Much of his original data are still available. In short, he used his apparatus to locate a point on the horizon that coincided with the direction of the Sun at a specific time as he determined it with his sunstone. Then he would use a precision compass to measure the bearing to that point and then compute the Sun’s bearing at that time from the Nautical Almanac and compare them. The key point in this process is the compass bearing, which must be done carefully and with confirmed lack of external influence. As a ship’s officer for 40 years, he was well aware of accurate compass work and made all appropriate checks. The best of these data are for very low Sun positions or just below the horizon, and for these the average he reported was about ±1◦.

I would stress, however, that it is not his reported accuracy itself that highlights his work, but rather his clear proof that his method was a viable one for practical use. He travelled throughout Scandinavia and the USA to demonstrate his method to Viking experts, mineralogists and museum curators. He even demonstrated the method underway on Viking replica vessels, on typical Viking voyage routes, and he received much acclaim for this work.

Though not the method he used, for more casual measurements using a clear crystal, a reproducible direction of ±10◦ or so is easily demonstrated by looking up through the crystal using the crystal shape for orientation. This level of accuracy would be valuable to primitive or emergency navigation.

I believe that the sole reference to Karlsen’s work in the cited paper that reads ‘... as earlier qualitatively observed (Karlsen 2003; p. 10)’, is not representative of the extensive, careful work that Karlsen accomplished over many years, which was subsequently verified by several independent observers, and thus I wish to add this note to their publication.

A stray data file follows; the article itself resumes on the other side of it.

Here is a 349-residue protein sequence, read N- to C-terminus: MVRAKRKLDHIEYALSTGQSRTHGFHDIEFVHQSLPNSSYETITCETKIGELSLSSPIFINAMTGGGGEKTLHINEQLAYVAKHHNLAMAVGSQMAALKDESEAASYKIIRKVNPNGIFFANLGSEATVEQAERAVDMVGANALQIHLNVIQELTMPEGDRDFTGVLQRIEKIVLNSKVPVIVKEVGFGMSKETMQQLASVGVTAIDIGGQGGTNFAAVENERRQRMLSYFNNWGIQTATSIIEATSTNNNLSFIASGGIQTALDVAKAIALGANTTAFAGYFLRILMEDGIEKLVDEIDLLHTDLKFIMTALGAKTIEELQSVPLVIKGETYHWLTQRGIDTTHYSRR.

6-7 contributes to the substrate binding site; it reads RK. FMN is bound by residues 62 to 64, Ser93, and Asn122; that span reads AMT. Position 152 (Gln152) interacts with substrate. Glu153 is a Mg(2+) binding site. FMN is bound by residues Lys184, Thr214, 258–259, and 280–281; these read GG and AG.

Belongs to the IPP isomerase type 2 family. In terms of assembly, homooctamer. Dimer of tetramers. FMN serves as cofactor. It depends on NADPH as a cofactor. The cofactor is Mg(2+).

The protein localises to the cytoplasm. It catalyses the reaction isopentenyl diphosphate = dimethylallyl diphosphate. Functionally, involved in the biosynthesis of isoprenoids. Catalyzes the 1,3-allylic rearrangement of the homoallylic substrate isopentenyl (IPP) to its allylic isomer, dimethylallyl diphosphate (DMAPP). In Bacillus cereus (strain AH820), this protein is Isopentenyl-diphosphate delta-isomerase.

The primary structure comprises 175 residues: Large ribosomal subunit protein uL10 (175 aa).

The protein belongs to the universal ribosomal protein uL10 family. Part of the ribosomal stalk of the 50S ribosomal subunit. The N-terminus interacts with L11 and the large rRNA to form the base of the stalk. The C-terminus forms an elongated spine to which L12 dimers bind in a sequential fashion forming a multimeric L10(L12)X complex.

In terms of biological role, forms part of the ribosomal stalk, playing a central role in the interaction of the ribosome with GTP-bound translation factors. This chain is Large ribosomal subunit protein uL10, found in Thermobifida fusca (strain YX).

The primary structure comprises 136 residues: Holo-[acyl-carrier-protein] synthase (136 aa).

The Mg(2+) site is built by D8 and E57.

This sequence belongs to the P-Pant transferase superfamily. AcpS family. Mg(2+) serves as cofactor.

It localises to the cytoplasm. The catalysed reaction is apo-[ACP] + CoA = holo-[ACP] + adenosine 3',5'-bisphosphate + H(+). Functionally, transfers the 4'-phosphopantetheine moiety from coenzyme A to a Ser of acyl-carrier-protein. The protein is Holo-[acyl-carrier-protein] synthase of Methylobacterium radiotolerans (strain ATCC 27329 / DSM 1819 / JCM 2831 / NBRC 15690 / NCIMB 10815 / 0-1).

Further to Leif Karlsen’s contribution, I would add that the reference made in 2011 by Ropars et al. (2011) to the recent Albernady discovery was actually reported for the first time in Leif Karlsen’s book. The discovery came coincidentally at the very time of the final preparation of his book in 2002, but more to the point, it was Karlsen who put the pieces together to first conclude that this particular discovered crystal might have been a sunstone used for navigation. Karlsen’s book includes a photograph of the discovered crystal and the diver who found it.

For completeness, I note that Karlsen was not the first to propose a black-spot method for calcite. Ramskou (1969) describes the method for calcite in 1969 (using a side of the crystal for reference), but did not report measurements for calcite at that time. He did report results for cordierite (iolite), which were made from a DC-8 aircraft, presumably using a different method suitable to iolite.

I stress that this note addresses only the referencing of the black-spot method in the Ropars et al. paper, not their hole-in-screen or Haidinger-brush methods.

Burch, D. 2008 Emergency Navigation, 2nd edn. Camden, ME: McGraw Hill.

Karlsen, L. K. 2003 Secrets of the Viking navigators: how the Vikings used their amazing sunstones and other techniques to cross the open ocean. Seattle, WA: Starpath Publications.

Karlsen, L. K. 2006 Viking navigation using the sunstone, polarized light, and the horizon board. Navigator’s Newsletter. J. Navig. Found. 93, 5–6.

Ropars, G., Gorre, G., Le Floch, A., Enoch, J. & Lakshminarayanan, V. 2012 A depolarizer as a possible precise sunstone for Viking navigation by polarized skylight. Proc.R.Soc.A 468, 671–684. (doi:10.1098/rspa.2011.0369)

Ramskou, T. 1969 Primitiv navigation for Kompassett, p. 71. Copenhagen, Denmark: Rhodos. (An English summary is included.)


The original of this comment and referenced documents can be found at the Proceedings of the Royal Society.